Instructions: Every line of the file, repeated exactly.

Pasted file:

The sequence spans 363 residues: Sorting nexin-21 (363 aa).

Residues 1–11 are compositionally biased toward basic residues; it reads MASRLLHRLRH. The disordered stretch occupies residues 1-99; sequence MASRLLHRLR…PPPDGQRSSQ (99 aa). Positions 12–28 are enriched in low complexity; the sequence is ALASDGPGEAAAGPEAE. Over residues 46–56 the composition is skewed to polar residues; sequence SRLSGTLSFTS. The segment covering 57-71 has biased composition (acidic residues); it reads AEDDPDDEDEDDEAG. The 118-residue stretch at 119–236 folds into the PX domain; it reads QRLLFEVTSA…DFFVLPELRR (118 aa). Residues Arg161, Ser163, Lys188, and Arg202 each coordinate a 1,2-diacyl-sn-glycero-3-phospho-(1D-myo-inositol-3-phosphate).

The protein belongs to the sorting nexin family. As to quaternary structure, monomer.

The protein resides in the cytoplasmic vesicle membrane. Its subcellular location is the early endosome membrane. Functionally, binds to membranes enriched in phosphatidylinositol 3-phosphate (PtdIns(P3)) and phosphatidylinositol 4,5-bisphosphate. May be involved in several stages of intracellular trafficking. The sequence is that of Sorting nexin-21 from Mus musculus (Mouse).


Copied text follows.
The sequence spans 363 residues: Sorting nexin-21 (363 aa).

Residues 1–11 are compositionally biased toward basic residues; it reads MASRLLHRLRH. The disordered stretch occupies residues 1-99; sequence MASRLLHRLR…PPPDGQRSSQ (99 aa). Positions 12–28 are enriched in low complexity; the sequence is ALASDGPGEAAAGPEAE. Over residues 46–56 the composition is skewed to polar residues; sequence SRLSGTLSFTS. The segment covering 57-71 has biased composition (acidic residues); it reads AEDDPDDEDEDDEAG. The 118-residue stretch at 119–236 folds into the PX domain; it reads QRLLFEVTSA…DFFVLPELRR (118 aa). Residues Arg161, Ser163, Lys188, and Arg202 each coordinate a 1,2-diacyl-sn-glycero-3-phospho-(1D-myo-inositol-3-phosphate).

The protein belongs to the sorting nexin family. As to quaternary structure, monomer.

The protein resides in the cytoplasmic vesicle membrane. Its subcellular location is the early endosome membrane. Functionally, binds to membranes enriched in phosphatidylinositol 3-phosphate (PtdIns(P3)) and phosphatidylinositol 4,5-bisphosphate. May be involved in several stages of intracellular trafficking. The sequence is that of Sorting nexin-21 from Mus musculus (Mouse).